It’s that time of year again: lexicographers from the Oxford English Dictionary have come together to pick the one word or phrase that defines the past 12 months.
2011 is the year of the “squeezed middle,” as suggested by British Labour Party politician Ed Miliband. OED compilers from both the U.S. and the U.K. came together to review the buzzwords that “captured the flavor of the year”—including occupy, podcasting, hacktivisim, Arab Spring, and an OED judge’s favorite, “bunga bunga”—used in reference to Italian prime minister Silvio Berlusconi’s scandalous parties.
Miliband discussed the word on BBC’s Radio 4 earlier this year, where he failed to clearly define who the “squeezed middle” exactly included, saying it referred to people “around the average income, but below and above the average income.” This obviously includes just about everyone, and after being called out by host John Humphrys, Miliband clarified: “I’m not talking about people on benefits, I’m not talking about people on six-figure salaries either; I’m talking about the broad middle class in this county who find themselves financially hard-pressed.”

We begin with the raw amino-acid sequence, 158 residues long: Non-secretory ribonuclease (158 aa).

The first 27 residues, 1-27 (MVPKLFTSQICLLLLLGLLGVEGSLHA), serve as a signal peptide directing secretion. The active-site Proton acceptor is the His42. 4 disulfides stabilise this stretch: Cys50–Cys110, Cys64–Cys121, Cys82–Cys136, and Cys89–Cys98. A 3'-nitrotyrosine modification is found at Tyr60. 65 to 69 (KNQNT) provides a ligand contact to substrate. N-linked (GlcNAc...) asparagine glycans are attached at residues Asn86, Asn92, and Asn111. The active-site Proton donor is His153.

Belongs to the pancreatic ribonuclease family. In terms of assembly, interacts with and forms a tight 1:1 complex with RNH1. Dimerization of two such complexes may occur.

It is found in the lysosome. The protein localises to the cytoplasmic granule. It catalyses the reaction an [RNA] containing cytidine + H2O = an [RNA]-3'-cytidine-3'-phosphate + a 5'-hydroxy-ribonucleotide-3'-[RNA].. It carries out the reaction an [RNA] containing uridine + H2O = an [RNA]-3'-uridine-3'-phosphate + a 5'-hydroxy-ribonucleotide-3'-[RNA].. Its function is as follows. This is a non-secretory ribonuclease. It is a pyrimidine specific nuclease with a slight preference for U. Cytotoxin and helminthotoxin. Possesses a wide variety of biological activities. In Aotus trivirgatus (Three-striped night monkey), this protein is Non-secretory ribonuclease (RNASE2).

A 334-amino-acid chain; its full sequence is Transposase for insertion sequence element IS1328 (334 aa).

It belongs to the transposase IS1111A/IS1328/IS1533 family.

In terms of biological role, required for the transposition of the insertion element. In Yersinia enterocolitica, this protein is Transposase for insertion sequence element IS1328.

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The OED in turn defines “squeezed middle” as “the section of society regarded as particularly affected by inflation, wage freezes, and cuts in public spending during a time of economic difficulty, consisting principally of those people on low or middle incomes.”
Though critics of the choice say that it’s too vague and all-encompassing to have much meaning, the phrase seems fitting following last year’s winner: “big society.” Susie Dent, an Oxford dictionary spokesperson and judge, said that the list of words up for consideration this year was a “sober list for sober times.” Of “squeezed middle,” Dent defended the choice, saying in a statement that the “likelihood of its endurance as anxieties deepen made it a good global candidate for Word of the Year.”
And while it may feel like a loose definition, Dent says “it’s something that, in a way, we all feel we belong to.”